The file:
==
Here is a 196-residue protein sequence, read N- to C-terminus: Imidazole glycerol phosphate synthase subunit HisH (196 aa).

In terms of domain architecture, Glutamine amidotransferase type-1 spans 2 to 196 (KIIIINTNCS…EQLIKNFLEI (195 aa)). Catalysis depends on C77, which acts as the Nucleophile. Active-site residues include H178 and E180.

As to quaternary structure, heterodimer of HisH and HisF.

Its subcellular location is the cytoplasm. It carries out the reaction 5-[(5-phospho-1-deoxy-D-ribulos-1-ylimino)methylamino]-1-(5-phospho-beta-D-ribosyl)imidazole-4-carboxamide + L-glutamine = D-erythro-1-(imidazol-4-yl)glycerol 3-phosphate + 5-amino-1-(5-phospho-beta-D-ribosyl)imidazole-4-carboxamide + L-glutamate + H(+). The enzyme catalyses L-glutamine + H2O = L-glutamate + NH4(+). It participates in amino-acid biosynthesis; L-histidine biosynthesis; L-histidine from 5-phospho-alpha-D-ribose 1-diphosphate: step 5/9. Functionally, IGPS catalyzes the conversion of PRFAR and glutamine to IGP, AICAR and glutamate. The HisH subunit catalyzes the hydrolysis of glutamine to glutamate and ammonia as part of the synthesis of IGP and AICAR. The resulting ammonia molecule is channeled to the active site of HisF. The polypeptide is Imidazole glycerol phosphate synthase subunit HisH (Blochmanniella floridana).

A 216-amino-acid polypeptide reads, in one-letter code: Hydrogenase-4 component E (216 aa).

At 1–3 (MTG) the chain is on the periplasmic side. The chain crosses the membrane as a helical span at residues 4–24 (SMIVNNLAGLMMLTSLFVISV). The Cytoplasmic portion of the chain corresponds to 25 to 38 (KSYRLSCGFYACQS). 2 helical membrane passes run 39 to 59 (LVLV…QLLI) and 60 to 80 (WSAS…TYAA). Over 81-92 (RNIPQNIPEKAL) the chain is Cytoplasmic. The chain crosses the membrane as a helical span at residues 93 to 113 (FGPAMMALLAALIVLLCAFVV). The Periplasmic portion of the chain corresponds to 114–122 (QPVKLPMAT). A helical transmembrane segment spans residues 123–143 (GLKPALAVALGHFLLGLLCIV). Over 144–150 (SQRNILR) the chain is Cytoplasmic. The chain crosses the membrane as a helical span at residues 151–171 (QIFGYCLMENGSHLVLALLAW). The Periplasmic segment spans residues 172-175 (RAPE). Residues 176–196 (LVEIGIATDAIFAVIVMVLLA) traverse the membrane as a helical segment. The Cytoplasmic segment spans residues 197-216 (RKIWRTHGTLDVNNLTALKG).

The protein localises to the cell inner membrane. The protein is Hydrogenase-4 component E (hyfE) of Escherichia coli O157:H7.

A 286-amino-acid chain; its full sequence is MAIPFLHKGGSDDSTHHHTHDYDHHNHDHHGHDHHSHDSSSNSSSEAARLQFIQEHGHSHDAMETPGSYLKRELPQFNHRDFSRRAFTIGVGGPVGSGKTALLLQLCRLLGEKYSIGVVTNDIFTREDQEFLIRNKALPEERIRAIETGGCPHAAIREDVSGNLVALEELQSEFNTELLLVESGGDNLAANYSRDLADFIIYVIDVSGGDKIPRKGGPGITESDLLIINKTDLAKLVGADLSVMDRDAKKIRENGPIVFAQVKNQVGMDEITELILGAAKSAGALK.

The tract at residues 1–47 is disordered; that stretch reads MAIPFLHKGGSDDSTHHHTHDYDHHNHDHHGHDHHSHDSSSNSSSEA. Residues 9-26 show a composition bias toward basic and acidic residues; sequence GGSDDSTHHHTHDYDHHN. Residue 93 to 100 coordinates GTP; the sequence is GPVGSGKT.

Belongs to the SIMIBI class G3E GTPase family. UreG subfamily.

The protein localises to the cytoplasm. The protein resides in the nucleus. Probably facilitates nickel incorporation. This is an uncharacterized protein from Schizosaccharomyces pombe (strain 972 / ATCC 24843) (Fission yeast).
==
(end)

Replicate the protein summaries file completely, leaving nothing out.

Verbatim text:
Here is a 196-residue protein sequence, read N- to C-terminus: Imidazole glycerol phosphate synthase subunit HisH (196 aa).

In terms of domain architecture, Glutamine amidotransferase type-1 spans 2 to 196 (KIIIINTNCS…EQLIKNFLEI (195 aa)). Catalysis depends on C77, which acts as the Nucleophile. Active-site residues include H178 and E180.

As to quaternary structure, heterodimer of HisH and HisF.

Its subcellular location is the cytoplasm. It carries out the reaction 5-[(5-phospho-1-deoxy-D-ribulos-1-ylimino)methylamino]-1-(5-phospho-beta-D-ribosyl)imidazole-4-carboxamide + L-glutamine = D-erythro-1-(imidazol-4-yl)glycerol 3-phosphate + 5-amino-1-(5-phospho-beta-D-ribosyl)imidazole-4-carboxamide + L-glutamate + H(+). The enzyme catalyses L-glutamine + H2O = L-glutamate + NH4(+). It participates in amino-acid biosynthesis; L-histidine biosynthesis; L-histidine from 5-phospho-alpha-D-ribose 1-diphosphate: step 5/9. Functionally, IGPS catalyzes the conversion of PRFAR and glutamine to IGP, AICAR and glutamate. The HisH subunit catalyzes the hydrolysis of glutamine to glutamate and ammonia as part of the synthesis of IGP and AICAR. The resulting ammonia molecule is channeled to the active site of HisF. The polypeptide is Imidazole glycerol phosphate synthase subunit HisH (Blochmanniella floridana).

A 216-amino-acid polypeptide reads, in one-letter code: Hydrogenase-4 component E (216 aa).

At 1–3 (MTG) the chain is on the periplasmic side. The chain crosses the membrane as a helical span at residues 4–24 (SMIVNNLAGLMMLTSLFVISV). The Cytoplasmic portion of the chain corresponds to 25 to 38 (KSYRLSCGFYACQS). 2 helical membrane passes run 39 to 59 (LVLV…QLLI) and 60 to 80 (WSAS…TYAA). Over 81-92 (RNIPQNIPEKAL) the chain is Cytoplasmic. The chain crosses the membrane as a helical span at residues 93 to 113 (FGPAMMALLAALIVLLCAFVV). The Periplasmic portion of the chain corresponds to 114–122 (QPVKLPMAT). A helical transmembrane segment spans residues 123–143 (GLKPALAVALGHFLLGLLCIV). Over 144–150 (SQRNILR) the chain is Cytoplasmic. The chain crosses the membrane as a helical span at residues 151–171 (QIFGYCLMENGSHLVLALLAW). The Periplasmic segment spans residues 172-175 (RAPE). Residues 176–196 (LVEIGIATDAIFAVIVMVLLA) traverse the membrane as a helical segment. The Cytoplasmic segment spans residues 197-216 (RKIWRTHGTLDVNNLTALKG).

The protein localises to the cell inner membrane. The protein is Hydrogenase-4 component E (hyfE) of Escherichia coli O157:H7.

A 286-amino-acid chain; its full sequence is MAIPFLHKGGSDDSTHHHTHDYDHHNHDHHGHDHHSHDSSSNSSSEAARLQFIQEHGHSHDAMETPGSYLKRELPQFNHRDFSRRAFTIGVGGPVGSGKTALLLQLCRLLGEKYSIGVVTNDIFTREDQEFLIRNKALPEERIRAIETGGCPHAAIREDVSGNLVALEELQSEFNTELLLVESGGDNLAANYSRDLADFIIYVIDVSGGDKIPRKGGPGITESDLLIINKTDLAKLVGADLSVMDRDAKKIRENGPIVFAQVKNQVGMDEITELILGAAKSAGALK.

The tract at residues 1–47 is disordered; that stretch reads MAIPFLHKGGSDDSTHHHTHDYDHHNHDHHGHDHHSHDSSSNSSSEA. Residues 9-26 show a composition bias toward basic and acidic residues; sequence GGSDDSTHHHTHDYDHHN. Residue 93 to 100 coordinates GTP; the sequence is GPVGSGKT.

Belongs to the SIMIBI class G3E GTPase family. UreG subfamily.

The protein localises to the cytoplasm. The protein resides in the nucleus. Probably facilitates nickel incorporation. This is an uncharacterized protein from Schizosaccharomyces pombe (strain 972 / ATCC 24843) (Fission yeast).